Christian Right Rhetoric

Janice Irvine explores antigay politics online

By Joyce Nishioka

Janice Irvine has examined the inner workings of a culture war and seen first hand the power of propaganda. She has dodged fist fights and endured screaming matches. Her work, at times, has left her depressed.

Irvine studies the Christian right.

Since the ’60s, she says, the right wing has used rhetoric to mobilize communities and gain political clout. One of the group’s earliest targets was sex education; their tactic was to spread untruths and demonize sex educators. Depravity narratives—that teachers were taking off their clothes for anatomy classes, that young children were being taught about sodomy—riled otherwise calm individuals.

“We have a culture of sexual shame in general,? Irvine says. “The rhetoric of the Christian right taps into that. They don’t have to say much to make people scared.?

More recently, Irvine, a sociology professor at University of Massachusetts at Amherst, has looked at how conservative Christians direct similar strategies toward sexual rights. Her latest article, “Anti-Gay Politics Online: A Study of Sexuality and Stigma on National Websites,? appears in Sexuality Research & Social Policy (Vol. 2, No. 1). For the study, Irvine examined the websites of six groups that were prominent in opposing gay rights—Concerned Women for America, Focus on the Family, the Family Research Council, Traditional Values Coalition, the American Family Association, and Americans for Truth—monitoring and analyzing the content for six months. She found that rather than using extreme stigmatizing rhetoric, as has been done in the past, these groups tended to present biased information as objective news and opinions as scientific argument.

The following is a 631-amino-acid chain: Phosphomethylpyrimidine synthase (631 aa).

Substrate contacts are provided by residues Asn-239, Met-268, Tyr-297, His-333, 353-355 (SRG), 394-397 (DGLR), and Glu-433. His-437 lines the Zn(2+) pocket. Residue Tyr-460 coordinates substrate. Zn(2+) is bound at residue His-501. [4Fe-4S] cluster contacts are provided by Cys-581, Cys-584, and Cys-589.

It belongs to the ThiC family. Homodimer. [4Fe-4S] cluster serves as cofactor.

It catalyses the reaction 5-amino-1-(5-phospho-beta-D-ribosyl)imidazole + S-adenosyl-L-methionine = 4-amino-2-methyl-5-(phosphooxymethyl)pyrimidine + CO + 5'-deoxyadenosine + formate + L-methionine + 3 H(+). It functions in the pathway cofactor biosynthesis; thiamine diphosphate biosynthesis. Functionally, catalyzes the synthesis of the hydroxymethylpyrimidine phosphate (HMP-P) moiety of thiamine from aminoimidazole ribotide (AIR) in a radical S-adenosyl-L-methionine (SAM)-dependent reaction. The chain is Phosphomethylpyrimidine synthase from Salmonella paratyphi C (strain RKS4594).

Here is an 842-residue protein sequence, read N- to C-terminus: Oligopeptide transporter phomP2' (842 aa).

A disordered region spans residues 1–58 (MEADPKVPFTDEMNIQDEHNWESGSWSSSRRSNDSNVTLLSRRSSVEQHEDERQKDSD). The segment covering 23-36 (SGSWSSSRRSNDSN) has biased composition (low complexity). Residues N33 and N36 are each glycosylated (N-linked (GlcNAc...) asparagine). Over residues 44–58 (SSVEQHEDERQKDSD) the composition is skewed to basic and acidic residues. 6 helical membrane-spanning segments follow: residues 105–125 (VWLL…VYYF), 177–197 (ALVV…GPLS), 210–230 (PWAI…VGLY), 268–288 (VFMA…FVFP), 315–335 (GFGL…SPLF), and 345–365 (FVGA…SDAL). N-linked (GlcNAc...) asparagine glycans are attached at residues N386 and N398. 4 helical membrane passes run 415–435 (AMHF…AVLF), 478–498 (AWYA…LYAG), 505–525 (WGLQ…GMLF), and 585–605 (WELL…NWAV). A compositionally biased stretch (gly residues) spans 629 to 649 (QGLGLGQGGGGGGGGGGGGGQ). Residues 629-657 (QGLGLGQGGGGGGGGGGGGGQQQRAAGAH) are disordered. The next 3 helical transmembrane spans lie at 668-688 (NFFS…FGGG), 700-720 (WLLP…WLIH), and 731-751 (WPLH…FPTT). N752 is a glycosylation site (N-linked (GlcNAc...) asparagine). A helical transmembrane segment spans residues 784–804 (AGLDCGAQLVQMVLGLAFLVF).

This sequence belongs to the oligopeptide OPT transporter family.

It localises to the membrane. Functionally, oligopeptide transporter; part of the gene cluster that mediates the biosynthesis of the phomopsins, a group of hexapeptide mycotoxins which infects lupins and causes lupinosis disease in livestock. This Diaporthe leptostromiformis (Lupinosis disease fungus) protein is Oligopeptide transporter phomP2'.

The websites of Traditional Values Coalition (TVC) and Concerned Women for America contained the strongest language, depicting sexuality as degrading or embarrassing, and linking gay men to child molestation and other depraved acts. For example, in September 2003, Irvine points out, TVC featured a story titled “California Congresswoman Proudly Supports Obscene Bisexual Conference?; a summary of the article read, “San Diego Congresswoman Susan Davis (D) attended a bisexual conference over the weekend that featured full female and male nudity and workshops on sex toys.? In the same month, the group published two articles online, “North Carolina Homosexual Teacher Arrested on Molestation Charges? and “Two Homosexuals Arrested on Child Molestation Charges,? in addition to posting its regular link “Homosexual Child Molesters.? TVC describes itself as the largest nondenominational church lobby in the United States with a membership of 43,000 churches.

Focus on the Family, the Family Research Council, and the American Family Association had much less anti-LGBT coverage on their sites, Irvine found, and yet, they are leaders in antigay politics. To get their word out, these groups used other media outlets, such as radio, email, and newsletters.

“In November 2003, Massachusetts legalized gay marriage; there was a volatile reaction,? Irvine says. “I expected more use of the Internet for organizing. Focus on the Family sent representatives to Massachusetts and launched a legal challenge, but there was no mention of the issue on their website. It seems that some of these organizations are at an early phase in the use of the Internet.?

Historically, conservative Christians have been at the forefront of utilizing communications technology to spread their messages and sway politics, according to Irvine’s research. In the 1920s and ’30s, she writes, they established radio broadcast ministries. Father Charles Coughlin, who spouted anti-Semitic rhetoric and defended fascist policies on his radio show, reportedly received 80,000 letters weekly in the mid-1930s. Conservative Christians were also quick to realize the potential of television, Irvine writes. Jerry Falwell, a popular televangelist in the 1970s and ’80s, heads The Faith and Values Coalition, a political action committee, and has raised $2.5 billion for his causes.